Composers Datebook®

with host John Birge

Friday, September 6

Henry Kimball Hadley

Synopsis

Works by Henry Kimball Hadley rarely shows up on concert programs anymore, but in the early years of the 20th century, he ranked as a major and very popular American composer. In 1910, Gustav Mahler, during his tenure at the New York Philharmonic, conducted Hadley’s tone poem “The Culprit Fay,” and in 1920, Hadley’s opera “Cleopatra’s Night” was staged at the Metropolitan Opera.

But by the time of his death on today’s date in 1937, Hadley’s full-blown, late-Romantic style was falling out of fashion in the modernist age of Stravinsky and Schoenberg.

In other aspects of his musical career, however Hadley was quite avant-garde and forward-looking: In 1921 he became associate conductor of the New York Philharmonic -- the first American-born conductor to hold a full-time post with any major American orchestra. In 1926, he was invited by Warner Brothers to conduct the Philharmonic at the New York premiere of their silent film “Don Juan,” starting the legendary actor John Barrymore, and the following year wrote an original score for a second Barrymore silent feature entitled “When A Man Loves.”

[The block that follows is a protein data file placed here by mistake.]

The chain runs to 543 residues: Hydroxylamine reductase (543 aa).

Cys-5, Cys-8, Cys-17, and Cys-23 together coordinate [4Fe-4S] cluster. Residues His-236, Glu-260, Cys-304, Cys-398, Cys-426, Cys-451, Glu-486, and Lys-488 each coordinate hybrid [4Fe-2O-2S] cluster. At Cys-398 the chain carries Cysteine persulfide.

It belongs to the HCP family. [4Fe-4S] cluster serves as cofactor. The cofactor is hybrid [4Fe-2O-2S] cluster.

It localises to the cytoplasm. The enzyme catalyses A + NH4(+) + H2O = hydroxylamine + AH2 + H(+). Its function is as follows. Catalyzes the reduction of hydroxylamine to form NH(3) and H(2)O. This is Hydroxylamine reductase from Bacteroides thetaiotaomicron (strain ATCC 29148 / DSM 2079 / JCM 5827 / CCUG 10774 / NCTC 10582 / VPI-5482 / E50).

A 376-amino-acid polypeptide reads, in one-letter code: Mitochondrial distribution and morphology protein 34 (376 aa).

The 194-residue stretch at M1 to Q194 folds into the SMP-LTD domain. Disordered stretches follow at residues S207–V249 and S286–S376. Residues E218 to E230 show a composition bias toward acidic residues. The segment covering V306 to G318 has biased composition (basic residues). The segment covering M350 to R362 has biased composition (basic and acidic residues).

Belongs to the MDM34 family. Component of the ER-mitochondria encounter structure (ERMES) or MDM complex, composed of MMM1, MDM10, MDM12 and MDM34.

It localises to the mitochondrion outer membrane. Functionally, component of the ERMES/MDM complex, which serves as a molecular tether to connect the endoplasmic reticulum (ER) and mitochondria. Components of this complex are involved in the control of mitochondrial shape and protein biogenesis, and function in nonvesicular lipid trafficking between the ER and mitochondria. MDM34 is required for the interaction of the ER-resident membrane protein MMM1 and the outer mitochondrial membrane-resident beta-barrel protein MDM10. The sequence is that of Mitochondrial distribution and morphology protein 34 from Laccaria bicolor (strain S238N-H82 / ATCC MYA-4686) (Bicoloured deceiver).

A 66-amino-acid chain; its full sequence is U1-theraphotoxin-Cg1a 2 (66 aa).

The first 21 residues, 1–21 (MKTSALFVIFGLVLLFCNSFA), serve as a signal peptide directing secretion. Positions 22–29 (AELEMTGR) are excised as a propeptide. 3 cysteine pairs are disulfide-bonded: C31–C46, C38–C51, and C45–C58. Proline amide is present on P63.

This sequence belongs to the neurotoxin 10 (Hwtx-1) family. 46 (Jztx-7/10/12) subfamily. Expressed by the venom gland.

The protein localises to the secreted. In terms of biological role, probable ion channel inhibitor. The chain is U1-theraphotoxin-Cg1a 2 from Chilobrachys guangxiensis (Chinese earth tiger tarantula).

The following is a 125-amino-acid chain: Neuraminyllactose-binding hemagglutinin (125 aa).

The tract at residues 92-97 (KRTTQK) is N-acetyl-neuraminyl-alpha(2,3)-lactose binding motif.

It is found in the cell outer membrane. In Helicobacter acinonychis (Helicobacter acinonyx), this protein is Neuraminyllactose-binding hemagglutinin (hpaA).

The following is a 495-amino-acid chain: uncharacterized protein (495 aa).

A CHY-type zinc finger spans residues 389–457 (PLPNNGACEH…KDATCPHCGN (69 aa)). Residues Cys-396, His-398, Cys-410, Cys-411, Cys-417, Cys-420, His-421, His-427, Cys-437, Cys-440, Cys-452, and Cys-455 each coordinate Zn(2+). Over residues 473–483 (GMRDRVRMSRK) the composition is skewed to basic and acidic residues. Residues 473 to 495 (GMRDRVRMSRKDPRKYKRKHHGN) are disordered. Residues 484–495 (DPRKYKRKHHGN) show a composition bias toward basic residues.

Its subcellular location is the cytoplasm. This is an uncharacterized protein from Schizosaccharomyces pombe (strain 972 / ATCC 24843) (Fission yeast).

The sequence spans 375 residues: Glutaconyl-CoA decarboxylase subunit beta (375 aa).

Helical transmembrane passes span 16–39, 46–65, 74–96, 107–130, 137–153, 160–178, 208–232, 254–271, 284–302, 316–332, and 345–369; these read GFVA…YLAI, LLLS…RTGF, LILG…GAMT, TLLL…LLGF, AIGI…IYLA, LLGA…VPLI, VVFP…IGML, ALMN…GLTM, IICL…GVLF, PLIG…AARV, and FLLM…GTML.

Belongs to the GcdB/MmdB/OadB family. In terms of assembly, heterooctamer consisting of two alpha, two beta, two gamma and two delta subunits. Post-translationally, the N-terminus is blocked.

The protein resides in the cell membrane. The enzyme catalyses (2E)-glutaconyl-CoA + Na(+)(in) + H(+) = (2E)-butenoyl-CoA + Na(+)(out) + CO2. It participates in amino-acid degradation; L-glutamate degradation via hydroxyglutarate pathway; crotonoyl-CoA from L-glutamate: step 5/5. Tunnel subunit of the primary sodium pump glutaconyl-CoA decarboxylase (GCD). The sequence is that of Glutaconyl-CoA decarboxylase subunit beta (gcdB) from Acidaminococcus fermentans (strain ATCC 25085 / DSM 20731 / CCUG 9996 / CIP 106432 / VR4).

Hadley is also credited with making the first symphonic “video,” a 10-minute Vitaphone film of Hadley conducting Wagner’s “Tannhauser” Overture that was shown in movie theaters back then and you can still see today via YouTube!

Music Played in Today's Program

Henry Kimball Hadley (1871 – 1937) The Culprit Fay Ukraine National Symphony; John McLaughlin Williams, cond. Naxos 8.559064

Additional Information

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